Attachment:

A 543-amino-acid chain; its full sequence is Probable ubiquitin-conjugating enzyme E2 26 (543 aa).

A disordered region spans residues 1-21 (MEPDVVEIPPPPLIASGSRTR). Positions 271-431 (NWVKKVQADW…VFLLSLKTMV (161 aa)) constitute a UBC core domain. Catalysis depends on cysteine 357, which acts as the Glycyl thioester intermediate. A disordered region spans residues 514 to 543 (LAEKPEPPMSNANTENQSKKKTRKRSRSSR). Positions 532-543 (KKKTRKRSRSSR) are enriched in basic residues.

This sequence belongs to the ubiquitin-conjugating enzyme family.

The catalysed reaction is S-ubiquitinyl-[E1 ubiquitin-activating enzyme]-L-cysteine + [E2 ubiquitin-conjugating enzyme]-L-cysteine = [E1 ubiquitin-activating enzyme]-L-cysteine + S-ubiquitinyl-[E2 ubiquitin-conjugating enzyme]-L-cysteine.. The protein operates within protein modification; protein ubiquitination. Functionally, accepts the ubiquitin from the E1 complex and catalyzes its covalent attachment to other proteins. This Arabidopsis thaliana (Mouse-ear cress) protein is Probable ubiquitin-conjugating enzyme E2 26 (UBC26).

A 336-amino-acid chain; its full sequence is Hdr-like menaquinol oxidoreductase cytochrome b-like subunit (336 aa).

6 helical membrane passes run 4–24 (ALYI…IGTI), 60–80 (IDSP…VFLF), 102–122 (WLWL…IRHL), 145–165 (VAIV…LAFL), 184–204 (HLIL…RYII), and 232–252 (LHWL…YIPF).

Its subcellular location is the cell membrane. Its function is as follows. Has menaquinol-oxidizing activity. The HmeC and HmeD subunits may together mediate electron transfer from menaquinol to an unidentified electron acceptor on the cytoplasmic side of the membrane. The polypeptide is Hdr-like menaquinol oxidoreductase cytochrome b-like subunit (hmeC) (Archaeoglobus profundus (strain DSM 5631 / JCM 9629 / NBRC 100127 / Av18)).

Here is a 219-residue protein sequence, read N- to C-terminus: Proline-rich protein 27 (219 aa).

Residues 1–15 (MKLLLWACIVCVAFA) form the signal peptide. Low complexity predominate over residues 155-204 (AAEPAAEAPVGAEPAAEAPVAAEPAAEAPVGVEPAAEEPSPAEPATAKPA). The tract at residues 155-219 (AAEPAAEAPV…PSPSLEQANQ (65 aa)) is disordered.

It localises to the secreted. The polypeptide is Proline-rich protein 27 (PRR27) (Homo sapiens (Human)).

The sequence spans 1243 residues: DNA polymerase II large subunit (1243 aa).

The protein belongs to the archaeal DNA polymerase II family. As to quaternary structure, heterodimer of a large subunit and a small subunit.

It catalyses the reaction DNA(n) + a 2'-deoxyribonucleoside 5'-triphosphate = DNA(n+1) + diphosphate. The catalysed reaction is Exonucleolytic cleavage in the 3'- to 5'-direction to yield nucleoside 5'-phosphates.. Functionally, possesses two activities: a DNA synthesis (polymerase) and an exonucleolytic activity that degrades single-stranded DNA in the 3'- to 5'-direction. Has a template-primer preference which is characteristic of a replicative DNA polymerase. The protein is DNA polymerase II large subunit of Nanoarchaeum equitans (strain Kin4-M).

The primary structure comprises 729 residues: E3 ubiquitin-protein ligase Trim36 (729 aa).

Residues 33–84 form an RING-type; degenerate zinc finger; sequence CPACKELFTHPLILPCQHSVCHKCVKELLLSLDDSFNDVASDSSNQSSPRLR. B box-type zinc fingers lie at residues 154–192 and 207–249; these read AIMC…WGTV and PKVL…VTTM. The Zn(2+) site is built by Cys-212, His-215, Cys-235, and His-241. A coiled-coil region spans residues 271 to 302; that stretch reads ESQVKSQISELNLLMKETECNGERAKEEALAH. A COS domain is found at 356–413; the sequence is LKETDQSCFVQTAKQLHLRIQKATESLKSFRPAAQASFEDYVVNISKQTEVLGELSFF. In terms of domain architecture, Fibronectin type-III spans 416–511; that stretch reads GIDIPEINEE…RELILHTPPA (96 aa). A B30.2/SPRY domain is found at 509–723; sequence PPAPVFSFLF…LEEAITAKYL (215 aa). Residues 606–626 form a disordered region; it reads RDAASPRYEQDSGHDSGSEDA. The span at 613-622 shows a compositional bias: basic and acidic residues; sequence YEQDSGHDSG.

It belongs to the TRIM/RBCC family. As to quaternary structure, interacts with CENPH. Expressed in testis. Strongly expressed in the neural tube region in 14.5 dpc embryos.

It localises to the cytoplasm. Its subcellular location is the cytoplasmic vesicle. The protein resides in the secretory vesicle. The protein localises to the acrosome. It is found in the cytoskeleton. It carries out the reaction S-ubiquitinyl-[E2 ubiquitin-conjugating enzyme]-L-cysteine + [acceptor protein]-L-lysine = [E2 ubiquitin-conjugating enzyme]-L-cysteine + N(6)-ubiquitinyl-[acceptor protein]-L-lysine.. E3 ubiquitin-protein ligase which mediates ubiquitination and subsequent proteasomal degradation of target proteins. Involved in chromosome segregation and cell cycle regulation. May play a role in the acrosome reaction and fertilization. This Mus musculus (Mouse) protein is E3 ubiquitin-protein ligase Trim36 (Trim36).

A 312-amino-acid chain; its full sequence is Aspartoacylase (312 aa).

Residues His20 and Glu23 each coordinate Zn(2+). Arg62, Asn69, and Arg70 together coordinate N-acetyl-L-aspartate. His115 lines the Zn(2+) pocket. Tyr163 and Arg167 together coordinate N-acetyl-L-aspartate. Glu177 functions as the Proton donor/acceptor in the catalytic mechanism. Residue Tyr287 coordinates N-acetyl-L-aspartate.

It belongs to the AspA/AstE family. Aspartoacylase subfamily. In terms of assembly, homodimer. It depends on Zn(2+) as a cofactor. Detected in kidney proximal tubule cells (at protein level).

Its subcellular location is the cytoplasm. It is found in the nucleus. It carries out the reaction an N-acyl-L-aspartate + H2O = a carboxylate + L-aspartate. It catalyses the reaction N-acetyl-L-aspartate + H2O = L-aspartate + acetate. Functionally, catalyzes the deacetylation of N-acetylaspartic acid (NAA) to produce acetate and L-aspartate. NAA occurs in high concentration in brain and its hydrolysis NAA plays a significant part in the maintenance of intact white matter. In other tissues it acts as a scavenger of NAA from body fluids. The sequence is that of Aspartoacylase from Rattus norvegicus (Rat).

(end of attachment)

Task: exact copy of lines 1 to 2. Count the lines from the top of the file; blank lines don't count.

A 543-amino-acid chain; its full sequence is Probable ubiquitin-conjugating enzyme E2 26 (543 aa).

A disordered region spans residues 1-21 (MEPDVVEIPPPPLIASGSRTR). Positions 271-431 (NWVKKVQADW…VFLLSLKTMV (161 aa)) constitute a UBC core domain. Catalysis depends on cysteine 357, which acts as the Glycyl thioester intermediate. A disordered region spans residues 514 to 543 (LAEKPEPPMSNANTENQSKKKTRKRSRSSR). Positions 532-543 (KKKTRKRSRSSR) are enriched in basic residues.